Producing the film is what’s the hardest part, finding the funding, the accounting and things are always changing, navigating distribution, finding people I should be working with and not working with, I ended up producing the whole thing by myself. That has had its challenges – it’s a fairly rare thing to do and also hard to be trusted as a new producer in the world to get funding when they don’t know what your film will be like, or if you even have it in you to finish. Now I’m navigating distribution, marketing, every day I’m learning something new – I feel like I’ve done a degree in filmmaking!
The film takes into account many views of homeopathy, and you interview people with very different opinions to your own – how was it for you interviewing people who had such a polar opposite view to yours about homeopathy?
I guess for me I came into this with a homeopathic mind, in the work we do we’re supposed to listen to a person’s perspective without judgement. I went into this open and willing to learn that homeopathy didn’t work. Is this really placebo and something that we’ve blinded ourselves to? I went into it really open to learning that it’s just a scam, a placebo.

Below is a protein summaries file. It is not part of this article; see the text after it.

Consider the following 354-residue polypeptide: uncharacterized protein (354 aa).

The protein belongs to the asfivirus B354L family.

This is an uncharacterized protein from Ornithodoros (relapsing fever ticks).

I feel I went in with an open mind, but the things I saw were so awe inspiring that I became convinced that homeopathy does work and I came out a lot more confident in my practice. I am convinced of the efficacy of homeopathy as a practitioner and more able to accept people get better because of the work we’ve done together and accept that the homeopathy itself has made a significant difference for them.
It’s hard as a homeopath, I don’t know if anyone gets 100% results, I certainly don’t and when I’m not getting success on a case I take it very personally. I question my skills and question homeopathy itself. Making this film has stopped me from questioning homeopathy. If I’m not getting the results, maybe I’ll need to look again at the case with fresh eyes, or get a colleague to look at it with me and sometimes need to work harder to understand what’s going on.
Thank you for that. It’s really helpful I think for people to hear that you went in totally questioning it and open minded, prepared to learn that what you’ve studied hard for might all be not true. I think some of the issue, and people talk about it, is how we’ve got a lot invested in what we’re doing, maybe that you’ve studied for years and then at that stage of ‘it can’t not be true now’.
I think a lot about confirmation bias and about how in my life I’ve changed my mind so many times about what I’ve believed and encountered, so I’m always open to changing my mind. I mean, I believed homeopathy was a scam first when I first learned about it and I believed that for many years. When I was first in India and I was in the hospital and injured, all these people kept telling me to go use homeopathy and I laughed at them.